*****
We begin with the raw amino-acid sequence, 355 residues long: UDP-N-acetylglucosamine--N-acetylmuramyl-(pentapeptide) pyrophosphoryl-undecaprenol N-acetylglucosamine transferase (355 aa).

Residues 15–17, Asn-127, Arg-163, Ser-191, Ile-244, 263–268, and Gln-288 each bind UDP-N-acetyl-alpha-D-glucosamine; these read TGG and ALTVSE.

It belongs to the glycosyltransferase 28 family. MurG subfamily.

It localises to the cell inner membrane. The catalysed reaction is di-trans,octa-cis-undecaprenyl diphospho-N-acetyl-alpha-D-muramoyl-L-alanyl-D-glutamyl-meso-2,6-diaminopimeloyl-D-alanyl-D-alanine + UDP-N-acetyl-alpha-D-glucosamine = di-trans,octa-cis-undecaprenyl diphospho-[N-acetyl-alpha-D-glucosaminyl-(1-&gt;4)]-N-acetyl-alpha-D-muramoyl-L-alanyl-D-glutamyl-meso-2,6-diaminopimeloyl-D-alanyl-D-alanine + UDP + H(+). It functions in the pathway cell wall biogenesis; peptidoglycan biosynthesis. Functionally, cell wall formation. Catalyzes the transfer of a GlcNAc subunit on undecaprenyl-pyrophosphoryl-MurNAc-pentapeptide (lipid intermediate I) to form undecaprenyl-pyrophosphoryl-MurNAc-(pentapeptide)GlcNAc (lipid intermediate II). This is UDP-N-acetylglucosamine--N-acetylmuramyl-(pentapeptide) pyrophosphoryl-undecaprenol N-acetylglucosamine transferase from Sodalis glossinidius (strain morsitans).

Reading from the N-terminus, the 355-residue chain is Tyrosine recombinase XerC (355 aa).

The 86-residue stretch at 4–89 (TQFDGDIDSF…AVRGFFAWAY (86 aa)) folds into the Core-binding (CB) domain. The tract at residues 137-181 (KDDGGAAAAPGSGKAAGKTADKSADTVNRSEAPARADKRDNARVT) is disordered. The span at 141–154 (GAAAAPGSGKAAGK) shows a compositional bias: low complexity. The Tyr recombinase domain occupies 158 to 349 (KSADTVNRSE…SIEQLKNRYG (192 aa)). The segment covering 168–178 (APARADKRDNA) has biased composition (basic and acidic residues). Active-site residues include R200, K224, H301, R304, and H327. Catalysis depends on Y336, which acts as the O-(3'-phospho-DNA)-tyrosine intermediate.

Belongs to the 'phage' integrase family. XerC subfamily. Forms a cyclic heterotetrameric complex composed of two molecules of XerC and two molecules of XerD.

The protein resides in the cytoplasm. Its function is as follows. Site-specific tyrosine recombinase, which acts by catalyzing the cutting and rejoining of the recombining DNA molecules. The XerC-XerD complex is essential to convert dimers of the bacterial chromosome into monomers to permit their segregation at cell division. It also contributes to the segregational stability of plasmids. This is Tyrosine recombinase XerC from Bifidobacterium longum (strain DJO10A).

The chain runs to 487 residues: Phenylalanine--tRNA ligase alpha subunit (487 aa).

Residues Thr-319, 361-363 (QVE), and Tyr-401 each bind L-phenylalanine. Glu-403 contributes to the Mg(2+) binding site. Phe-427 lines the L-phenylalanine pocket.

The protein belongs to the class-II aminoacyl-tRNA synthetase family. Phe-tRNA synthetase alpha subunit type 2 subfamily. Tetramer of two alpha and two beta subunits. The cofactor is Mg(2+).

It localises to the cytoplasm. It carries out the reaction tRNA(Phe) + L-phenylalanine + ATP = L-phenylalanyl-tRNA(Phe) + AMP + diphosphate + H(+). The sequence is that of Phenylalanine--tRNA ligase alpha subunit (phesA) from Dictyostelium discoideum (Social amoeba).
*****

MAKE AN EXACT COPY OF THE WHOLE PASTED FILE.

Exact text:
We begin with the raw amino-acid sequence, 355 residues long: UDP-N-acetylglucosamine--N-acetylmuramyl-(pentapeptide) pyrophosphoryl-undecaprenol N-acetylglucosamine transferase (355 aa).

Residues 15–17, Asn-127, Arg-163, Ser-191, Ile-244, 263–268, and Gln-288 each bind UDP-N-acetyl-alpha-D-glucosamine; these read TGG and ALTVSE.

It belongs to the glycosyltransferase 28 family. MurG subfamily.

It localises to the cell inner membrane. The catalysed reaction is di-trans,octa-cis-undecaprenyl diphospho-N-acetyl-alpha-D-muramoyl-L-alanyl-D-glutamyl-meso-2,6-diaminopimeloyl-D-alanyl-D-alanine + UDP-N-acetyl-alpha-D-glucosamine = di-trans,octa-cis-undecaprenyl diphospho-[N-acetyl-alpha-D-glucosaminyl-(1-&gt;4)]-N-acetyl-alpha-D-muramoyl-L-alanyl-D-glutamyl-meso-2,6-diaminopimeloyl-D-alanyl-D-alanine + UDP + H(+). It functions in the pathway cell wall biogenesis; peptidoglycan biosynthesis. Functionally, cell wall formation. Catalyzes the transfer of a GlcNAc subunit on undecaprenyl-pyrophosphoryl-MurNAc-pentapeptide (lipid intermediate I) to form undecaprenyl-pyrophosphoryl-MurNAc-(pentapeptide)GlcNAc (lipid intermediate II). This is UDP-N-acetylglucosamine--N-acetylmuramyl-(pentapeptide) pyrophosphoryl-undecaprenol N-acetylglucosamine transferase from Sodalis glossinidius (strain morsitans).

Reading from the N-terminus, the 355-residue chain is Tyrosine recombinase XerC (355 aa).

The 86-residue stretch at 4–89 (TQFDGDIDSF…AVRGFFAWAY (86 aa)) folds into the Core-binding (CB) domain. The tract at residues 137-181 (KDDGGAAAAPGSGKAAGKTADKSADTVNRSEAPARADKRDNARVT) is disordered. The span at 141–154 (GAAAAPGSGKAAGK) shows a compositional bias: low complexity. The Tyr recombinase domain occupies 158 to 349 (KSADTVNRSE…SIEQLKNRYG (192 aa)). The segment covering 168–178 (APARADKRDNA) has biased composition (basic and acidic residues). Active-site residues include R200, K224, H301, R304, and H327. Catalysis depends on Y336, which acts as the O-(3'-phospho-DNA)-tyrosine intermediate.

Belongs to the 'phage' integrase family. XerC subfamily. Forms a cyclic heterotetrameric complex composed of two molecules of XerC and two molecules of XerD.

The protein resides in the cytoplasm. Its function is as follows. Site-specific tyrosine recombinase, which acts by catalyzing the cutting and rejoining of the recombining DNA molecules. The XerC-XerD complex is essential to convert dimers of the bacterial chromosome into monomers to permit their segregation at cell division. It also contributes to the segregational stability of plasmids. This is Tyrosine recombinase XerC from Bifidobacterium longum (strain DJO10A).

The chain runs to 487 residues: Phenylalanine--tRNA ligase alpha subunit (487 aa).

Residues Thr-319, 361-363 (QVE), and Tyr-401 each bind L-phenylalanine. Glu-403 contributes to the Mg(2+) binding site. Phe-427 lines the L-phenylalanine pocket.

The protein belongs to the class-II aminoacyl-tRNA synthetase family. Phe-tRNA synthetase alpha subunit type 2 subfamily. Tetramer of two alpha and two beta subunits. The cofactor is Mg(2+).

It localises to the cytoplasm. It carries out the reaction tRNA(Phe) + L-phenylalanine + ATP = L-phenylalanyl-tRNA(Phe) + AMP + diphosphate + H(+). The sequence is that of Phenylalanine--tRNA ligase alpha subunit (phesA) from Dictyostelium discoideum (Social amoeba).